Karuhanga demonstrating how the app works
Students from the faculty of science and technology at Victoria University have developed a mobile application to enable users to alert friends and service providers when faced with an emergency.
The Nisaidie app was developed by a group of seven students including John Paul Olinga, Peter Isiko, Paddy Kabanda, Kevin Karuhanga, Vanessa Nakasendwa, Daniel Labwe and Matthew Okema.
Olinga says they were inspired to embark on the project after coming to finding out that emergency service operators are not connected by a central service.”
“Our goal is to make a contribution that positively impacts society. This app will reduce crime rate, enhance security awareness and allow flexibility among service providers,” Olinga explains.
How the app works
Isiko, one of the group members explains that when the user has the app uploaded on his or her phone, he or she can alert people when in troubling moments such as robbery, accidents and fire outbreaks.
“The app has a panic button, which when tapped, sends an instant message to three people you will have saved to always receive your emergency notifications,” Isiko explains.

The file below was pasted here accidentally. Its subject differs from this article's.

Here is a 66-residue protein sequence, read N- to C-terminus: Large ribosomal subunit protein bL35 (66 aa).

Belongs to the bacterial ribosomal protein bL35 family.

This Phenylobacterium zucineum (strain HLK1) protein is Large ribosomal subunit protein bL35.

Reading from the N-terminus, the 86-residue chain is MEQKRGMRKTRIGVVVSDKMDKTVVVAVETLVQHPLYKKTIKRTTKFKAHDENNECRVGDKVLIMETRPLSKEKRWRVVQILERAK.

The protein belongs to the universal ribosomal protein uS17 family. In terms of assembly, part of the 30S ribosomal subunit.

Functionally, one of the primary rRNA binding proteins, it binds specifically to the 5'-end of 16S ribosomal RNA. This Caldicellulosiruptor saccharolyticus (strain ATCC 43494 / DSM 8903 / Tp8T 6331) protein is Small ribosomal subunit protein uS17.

It’s after the first message, that a user can text or forward an audio specifying his or her current situation/ predicament. The application also enables a friend or service provider to track your location using the Geo-location feature. When offline, information can be delivered through texting or making a call.
The app may be seen as a timely intervention going by the recent spate of insecurity in the country, notably the murders of women in Entebbe and Nansana municipality, the attacks by unknown goons on civilians in Masaka and the robberies in different parts of the country.
The Police deputy spokesperson, Polly Namaye, welcomed the idea: “We are in total control of the security situation in the country, but anything that improves our work is welcome, we are ready to work to with the innovators,” she said.